Everyone knows it’s hard to break into the music business, but Bob Tassi of Rockport, former director of studio operations for Warner Bros. Records in Nashville, knows something else again. After being part of the remarkable singer/songwriter surge that Music City went through in the 1990s, the captain and owner of the Timberwind is quick to say the schooner business “is the hardest thing I’ve ever done, by far.”

This summer, Tassi is combining his past and present careers with a series of Down South Meets Down East acoustic music cruises featuring notable singer/songwriter colleagues from his Nashville days. The first two cruises, with Kevin Welch and James Dean Hicks, are close to sold-out, and more will be added to the season’s schedule as the connections are made.

Given the way the Nashville scene changed shortly after Tassi left it behind, it seemed that life was gone forever. But he recently began writing songs again, and Facebook provided a way to reconnect with people he had worked with including Welch and Hicks. Both began as songwriters — their hit output includes “Till I’m too old to die young” (Welch) and “It takes a little rain” (Hicks) — and became successful as performers and recording artists. Welch has just released a new CD of original tunes, “A Patch of Blue Sky,” which is climbing the Americana charts. Hicks, a performer since age 10 whose songs have been covered by everyone from Conway Twitty to Jessica Simpson, also has a recent album, “Making My Own Way.” Both men tour regularly.

Tassi, who grew up around both boats and music in San Francisco, had been a songwriter/artist in his home city with his twin brother and originally came to Nashville as a performing duo. The San Francisco music scene had changed as California rock evolved into punk —”too loud and angular for me,” said Tassi — the recording industry vacated the Bay Area for other locations. Nashville was just moving out of its “Urban Cowboy” phase and change was in the air there, as well.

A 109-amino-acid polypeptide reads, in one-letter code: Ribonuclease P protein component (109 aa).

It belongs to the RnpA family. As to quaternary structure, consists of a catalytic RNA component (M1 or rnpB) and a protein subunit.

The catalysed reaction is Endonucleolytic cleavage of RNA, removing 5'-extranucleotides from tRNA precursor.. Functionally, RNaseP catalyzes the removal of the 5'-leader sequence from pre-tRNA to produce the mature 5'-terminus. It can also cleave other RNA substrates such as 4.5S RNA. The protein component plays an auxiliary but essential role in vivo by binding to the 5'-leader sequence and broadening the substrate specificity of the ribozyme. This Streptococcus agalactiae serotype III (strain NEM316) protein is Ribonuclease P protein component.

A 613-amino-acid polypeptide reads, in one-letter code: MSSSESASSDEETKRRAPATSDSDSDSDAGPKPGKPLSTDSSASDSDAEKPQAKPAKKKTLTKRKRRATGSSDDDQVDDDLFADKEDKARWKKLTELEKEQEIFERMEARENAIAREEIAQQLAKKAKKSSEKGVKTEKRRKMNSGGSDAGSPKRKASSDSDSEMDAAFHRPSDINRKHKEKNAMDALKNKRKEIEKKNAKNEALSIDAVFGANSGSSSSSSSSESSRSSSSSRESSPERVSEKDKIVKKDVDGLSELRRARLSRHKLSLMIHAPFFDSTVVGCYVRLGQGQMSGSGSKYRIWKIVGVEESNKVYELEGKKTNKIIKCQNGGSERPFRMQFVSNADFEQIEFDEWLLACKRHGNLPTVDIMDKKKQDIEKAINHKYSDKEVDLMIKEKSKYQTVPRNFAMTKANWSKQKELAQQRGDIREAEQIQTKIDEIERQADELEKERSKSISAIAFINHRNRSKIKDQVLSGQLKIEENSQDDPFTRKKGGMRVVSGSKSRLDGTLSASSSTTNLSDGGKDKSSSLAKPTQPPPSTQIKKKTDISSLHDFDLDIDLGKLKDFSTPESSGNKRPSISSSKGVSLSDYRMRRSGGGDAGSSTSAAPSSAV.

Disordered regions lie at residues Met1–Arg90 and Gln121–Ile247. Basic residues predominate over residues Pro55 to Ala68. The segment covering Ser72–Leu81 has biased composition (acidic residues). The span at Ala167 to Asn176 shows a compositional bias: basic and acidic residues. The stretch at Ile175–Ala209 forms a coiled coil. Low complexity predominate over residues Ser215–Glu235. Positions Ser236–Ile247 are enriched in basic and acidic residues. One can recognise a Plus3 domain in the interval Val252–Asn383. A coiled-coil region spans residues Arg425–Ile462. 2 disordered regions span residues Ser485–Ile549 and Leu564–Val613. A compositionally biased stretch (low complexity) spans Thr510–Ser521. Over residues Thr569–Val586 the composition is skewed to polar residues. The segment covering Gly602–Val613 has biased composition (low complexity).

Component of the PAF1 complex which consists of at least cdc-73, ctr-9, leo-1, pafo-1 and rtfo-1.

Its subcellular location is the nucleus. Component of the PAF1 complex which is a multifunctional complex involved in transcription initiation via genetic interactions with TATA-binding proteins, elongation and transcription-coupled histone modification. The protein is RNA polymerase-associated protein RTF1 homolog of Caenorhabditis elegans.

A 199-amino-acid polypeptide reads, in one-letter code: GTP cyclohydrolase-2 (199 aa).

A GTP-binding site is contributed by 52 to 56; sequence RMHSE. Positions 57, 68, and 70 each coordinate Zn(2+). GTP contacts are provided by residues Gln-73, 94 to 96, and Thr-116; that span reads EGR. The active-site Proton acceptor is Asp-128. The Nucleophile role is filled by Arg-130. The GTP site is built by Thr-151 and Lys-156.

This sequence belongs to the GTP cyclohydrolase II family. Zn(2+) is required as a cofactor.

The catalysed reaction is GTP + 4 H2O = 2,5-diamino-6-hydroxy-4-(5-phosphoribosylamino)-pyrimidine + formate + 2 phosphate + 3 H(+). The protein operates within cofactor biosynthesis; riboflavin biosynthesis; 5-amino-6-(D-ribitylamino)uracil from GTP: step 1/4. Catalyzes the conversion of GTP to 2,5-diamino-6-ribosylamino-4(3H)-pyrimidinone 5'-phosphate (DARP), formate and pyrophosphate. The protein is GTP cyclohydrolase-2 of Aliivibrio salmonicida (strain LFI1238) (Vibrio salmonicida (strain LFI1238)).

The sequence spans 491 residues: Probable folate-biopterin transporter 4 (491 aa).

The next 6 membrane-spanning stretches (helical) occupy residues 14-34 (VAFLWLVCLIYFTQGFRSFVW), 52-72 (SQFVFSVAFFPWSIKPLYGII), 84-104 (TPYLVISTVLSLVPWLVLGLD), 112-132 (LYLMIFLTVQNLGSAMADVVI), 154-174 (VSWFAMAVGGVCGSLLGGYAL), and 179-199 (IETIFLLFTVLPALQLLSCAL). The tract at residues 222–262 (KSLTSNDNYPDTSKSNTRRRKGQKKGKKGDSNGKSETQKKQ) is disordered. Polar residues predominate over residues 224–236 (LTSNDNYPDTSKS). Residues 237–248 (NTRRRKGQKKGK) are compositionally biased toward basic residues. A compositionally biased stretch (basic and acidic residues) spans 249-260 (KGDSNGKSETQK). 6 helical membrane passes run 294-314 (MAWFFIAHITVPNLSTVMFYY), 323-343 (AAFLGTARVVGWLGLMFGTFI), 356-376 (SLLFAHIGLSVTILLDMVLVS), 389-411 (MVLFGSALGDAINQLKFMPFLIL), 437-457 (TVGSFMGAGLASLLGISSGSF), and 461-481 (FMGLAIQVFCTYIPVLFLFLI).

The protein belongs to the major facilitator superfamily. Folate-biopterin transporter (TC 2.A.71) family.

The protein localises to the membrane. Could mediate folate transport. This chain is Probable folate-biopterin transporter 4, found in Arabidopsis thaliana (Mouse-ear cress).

“I’d already lived in a big city, so wasn’t interested in New York and definitely not L.A. I wasn’t a big fan of country music, but I understood it and felt I could participate in it,” Tassi said.

Somewhat on a whim, he headed for Nashville. As it turned out, several hundred other songwriters from both the East and the West headed there too “and a window opened for us, for some reason,” said Tassi. He and the other arrivals ended up defining the next era of Nashville — the singer/songwriter era.

As he learned the ropes of the town, hanging out at the coffee shops and writing songs, Tassi said he fell into a position at a recording studio and ended up the assistant engineer at the renowned SoundShop, a great place to learn the recording trade and meet people. One of the people he met was the president of Warner Bros. Records. Tassi ended up being his personal recording engineer.

“I was the spoiled brat kid at Warner Bros.,” he said, but got away with it because he turned out to have a facility for helping turn some “talented kids” into big stars. Making demo recordings led to a lot of professional friendships, due to the nature of the work. Take Welch, for instance, who Tassi said even as a young staff songwriter had wisdom, insight and a little fire, as well as being a phenomenal talent.